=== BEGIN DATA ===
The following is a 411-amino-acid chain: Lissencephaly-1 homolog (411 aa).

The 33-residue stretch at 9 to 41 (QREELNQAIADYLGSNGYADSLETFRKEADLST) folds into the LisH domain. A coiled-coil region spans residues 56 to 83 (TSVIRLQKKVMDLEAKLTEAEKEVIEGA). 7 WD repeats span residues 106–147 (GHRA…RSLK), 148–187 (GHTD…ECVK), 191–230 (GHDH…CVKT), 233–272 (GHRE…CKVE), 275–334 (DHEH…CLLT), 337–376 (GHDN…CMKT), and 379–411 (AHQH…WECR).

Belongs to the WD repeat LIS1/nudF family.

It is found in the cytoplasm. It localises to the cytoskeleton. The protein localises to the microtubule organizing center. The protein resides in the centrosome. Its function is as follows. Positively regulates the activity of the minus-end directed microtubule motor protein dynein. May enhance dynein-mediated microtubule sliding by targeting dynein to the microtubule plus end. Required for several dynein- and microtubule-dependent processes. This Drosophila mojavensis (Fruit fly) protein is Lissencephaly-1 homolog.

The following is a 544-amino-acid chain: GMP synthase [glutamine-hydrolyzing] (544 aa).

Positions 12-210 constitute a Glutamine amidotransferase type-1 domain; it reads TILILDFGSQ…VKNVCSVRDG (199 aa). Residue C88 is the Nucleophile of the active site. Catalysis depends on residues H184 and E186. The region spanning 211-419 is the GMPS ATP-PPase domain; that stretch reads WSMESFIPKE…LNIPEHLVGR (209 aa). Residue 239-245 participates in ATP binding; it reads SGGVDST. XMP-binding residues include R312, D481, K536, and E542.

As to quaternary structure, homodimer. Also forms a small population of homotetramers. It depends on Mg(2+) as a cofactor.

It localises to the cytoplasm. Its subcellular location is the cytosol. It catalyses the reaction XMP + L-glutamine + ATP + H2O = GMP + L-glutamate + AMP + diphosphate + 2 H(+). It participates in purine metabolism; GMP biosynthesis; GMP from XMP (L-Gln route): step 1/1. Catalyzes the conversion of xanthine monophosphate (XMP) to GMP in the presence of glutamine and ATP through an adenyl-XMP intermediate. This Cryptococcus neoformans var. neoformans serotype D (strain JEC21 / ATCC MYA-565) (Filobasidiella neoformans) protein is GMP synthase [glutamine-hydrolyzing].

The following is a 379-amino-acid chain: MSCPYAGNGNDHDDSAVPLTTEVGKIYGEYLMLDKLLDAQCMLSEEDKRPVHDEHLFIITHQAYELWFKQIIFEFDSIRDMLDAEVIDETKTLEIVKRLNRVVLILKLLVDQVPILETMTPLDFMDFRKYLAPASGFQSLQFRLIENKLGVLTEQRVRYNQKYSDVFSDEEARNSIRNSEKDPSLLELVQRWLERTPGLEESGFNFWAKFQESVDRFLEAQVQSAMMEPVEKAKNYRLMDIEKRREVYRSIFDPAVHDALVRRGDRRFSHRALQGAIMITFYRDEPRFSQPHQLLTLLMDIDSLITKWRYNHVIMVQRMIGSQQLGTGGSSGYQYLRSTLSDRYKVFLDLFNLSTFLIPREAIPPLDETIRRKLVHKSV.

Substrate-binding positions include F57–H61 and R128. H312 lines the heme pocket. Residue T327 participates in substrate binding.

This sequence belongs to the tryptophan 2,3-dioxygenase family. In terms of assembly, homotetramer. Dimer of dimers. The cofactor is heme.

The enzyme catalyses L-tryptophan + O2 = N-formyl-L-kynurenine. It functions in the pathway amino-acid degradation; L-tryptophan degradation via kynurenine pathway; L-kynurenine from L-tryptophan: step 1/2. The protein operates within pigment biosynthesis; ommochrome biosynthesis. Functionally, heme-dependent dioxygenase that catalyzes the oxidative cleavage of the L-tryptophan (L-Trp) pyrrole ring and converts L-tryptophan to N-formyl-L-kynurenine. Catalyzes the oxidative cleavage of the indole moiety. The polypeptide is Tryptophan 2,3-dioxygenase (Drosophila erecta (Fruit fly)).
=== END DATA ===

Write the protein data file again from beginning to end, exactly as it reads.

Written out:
The following is a 411-amino-acid chain: Lissencephaly-1 homolog (411 aa).

The 33-residue stretch at 9 to 41 (QREELNQAIADYLGSNGYADSLETFRKEADLST) folds into the LisH domain. A coiled-coil region spans residues 56 to 83 (TSVIRLQKKVMDLEAKLTEAEKEVIEGA). 7 WD repeats span residues 106–147 (GHRA…RSLK), 148–187 (GHTD…ECVK), 191–230 (GHDH…CVKT), 233–272 (GHRE…CKVE), 275–334 (DHEH…CLLT), 337–376 (GHDN…CMKT), and 379–411 (AHQH…WECR).

Belongs to the WD repeat LIS1/nudF family.

It is found in the cytoplasm. It localises to the cytoskeleton. The protein localises to the microtubule organizing center. The protein resides in the centrosome. Its function is as follows. Positively regulates the activity of the minus-end directed microtubule motor protein dynein. May enhance dynein-mediated microtubule sliding by targeting dynein to the microtubule plus end. Required for several dynein- and microtubule-dependent processes. This Drosophila mojavensis (Fruit fly) protein is Lissencephaly-1 homolog.

The following is a 544-amino-acid chain: GMP synthase [glutamine-hydrolyzing] (544 aa).

Positions 12-210 constitute a Glutamine amidotransferase type-1 domain; it reads TILILDFGSQ…VKNVCSVRDG (199 aa). Residue C88 is the Nucleophile of the active site. Catalysis depends on residues H184 and E186. The region spanning 211-419 is the GMPS ATP-PPase domain; that stretch reads WSMESFIPKE…LNIPEHLVGR (209 aa). Residue 239-245 participates in ATP binding; it reads SGGVDST. XMP-binding residues include R312, D481, K536, and E542.

As to quaternary structure, homodimer. Also forms a small population of homotetramers. It depends on Mg(2+) as a cofactor.

It localises to the cytoplasm. Its subcellular location is the cytosol. It catalyses the reaction XMP + L-glutamine + ATP + H2O = GMP + L-glutamate + AMP + diphosphate + 2 H(+). It participates in purine metabolism; GMP biosynthesis; GMP from XMP (L-Gln route): step 1/1. Catalyzes the conversion of xanthine monophosphate (XMP) to GMP in the presence of glutamine and ATP through an adenyl-XMP intermediate. This Cryptococcus neoformans var. neoformans serotype D (strain JEC21 / ATCC MYA-565) (Filobasidiella neoformans) protein is GMP synthase [glutamine-hydrolyzing].

The following is a 379-amino-acid chain: MSCPYAGNGNDHDDSAVPLTTEVGKIYGEYLMLDKLLDAQCMLSEEDKRPVHDEHLFIITHQAYELWFKQIIFEFDSIRDMLDAEVIDETKTLEIVKRLNRVVLILKLLVDQVPILETMTPLDFMDFRKYLAPASGFQSLQFRLIENKLGVLTEQRVRYNQKYSDVFSDEEARNSIRNSEKDPSLLELVQRWLERTPGLEESGFNFWAKFQESVDRFLEAQVQSAMMEPVEKAKNYRLMDIEKRREVYRSIFDPAVHDALVRRGDRRFSHRALQGAIMITFYRDEPRFSQPHQLLTLLMDIDSLITKWRYNHVIMVQRMIGSQQLGTGGSSGYQYLRSTLSDRYKVFLDLFNLSTFLIPREAIPPLDETIRRKLVHKSV.

Substrate-binding positions include F57–H61 and R128. H312 lines the heme pocket. Residue T327 participates in substrate binding.

This sequence belongs to the tryptophan 2,3-dioxygenase family. In terms of assembly, homotetramer. Dimer of dimers. The cofactor is heme.

The enzyme catalyses L-tryptophan + O2 = N-formyl-L-kynurenine. It functions in the pathway amino-acid degradation; L-tryptophan degradation via kynurenine pathway; L-kynurenine from L-tryptophan: step 1/2. The protein operates within pigment biosynthesis; ommochrome biosynthesis. Functionally, heme-dependent dioxygenase that catalyzes the oxidative cleavage of the L-tryptophan (L-Trp) pyrrole ring and converts L-tryptophan to N-formyl-L-kynurenine. Catalyzes the oxidative cleavage of the indole moiety. The polypeptide is Tryptophan 2,3-dioxygenase (Drosophila erecta (Fruit fly)).